Carson Valley Community Food Closet seeks donations for expansion
August 19, 2017
With more than 6,000 families experiencing food insecurity in Douglas County, the Carson Valley Community Food Closet successfully helps them with grocery assistance — but things are getting cramped, which makes it difficult for the organization to continue feeding the hungry.
As county-wide food insecurity rate is at 12.9 percent and continues to rise, the food closet proposed a $2 million project expansion, as it serves more than 500 families and provide 26,000 meals per month.
The organization is searching for a building with at least 10,000 square feet of space. For the last 21 years, the food closet has been operating out of the 2,100-square-foot Hussman Building on Waterloo Lane in Gardnerville, with more than 50 volunteers — and counting — serving as staff.
"We're hoping for a one-time commitment to this project from our community," said Managing Director Sarah Sanchez.
With that, the campaign supporting this project is named "Bringing More to the Table."
"We're just the funnel for business helping businesses, run by the community for the community," Sanchez said. "We want to offer that service with dignity and do whatever we can with donations, whether it's food or funds. A new building will help us succeed even more."
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The food closet has a live online charity to raise $1.4 million in three years. As of August, $373,326 has been donated by contributors.
At the current facility, families picking up food often have to wait outside; the lobby is too small to hold 20 families at a time waiting for food, especially during the holiday where the number may swell to 100 families per hour.
Majority of the food closet's clients are adults. Children under 18 make up 38 percent of clients, and 17 percent are seniors.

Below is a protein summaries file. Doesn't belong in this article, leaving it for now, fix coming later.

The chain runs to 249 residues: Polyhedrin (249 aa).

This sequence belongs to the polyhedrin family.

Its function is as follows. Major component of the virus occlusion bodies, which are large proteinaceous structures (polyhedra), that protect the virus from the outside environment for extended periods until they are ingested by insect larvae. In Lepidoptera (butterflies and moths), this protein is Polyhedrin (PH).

But with a new facility, the food closet will be able to offer more under one roof to its clients: a temperature-controlled lobby, distribution area, and storage; four offices, plus a room to host a social services case worker; a learning room with a kitchen to provide samples of distributed food items, and cooking classes; access to ADA compliant public bathrooms and 29 paved parking spaces, including handicap-accessible slots, grocery cart access, and a donor drop off station.
This variety also gives the food closet an opportunity to host programs such as the cooking classes, budgetary and dietary seminars for clients, and a school-age volunteer program.
If the food closet doesn't expand, the same old routines will be stuck on repeat; an overflow of donations will be stored four miles away, in a donated warehouse space. To replenish supplies, staff members have to travel eight miles round-trip, including after hours, to the warehouse, where access is limited.
Moreover, in peak donation months, all food must be sorted, date-checked and organized at the warehouse, where volunteers must cope with cramped space, no heat, no permanent bathrooms and a dirt road that becomes impassible on wet weather days.
"The bulk of our clients are in Gardnerville and being in proximity to them is beneficial for us," Sanchez said. "We really want to give our clients that parking lot access."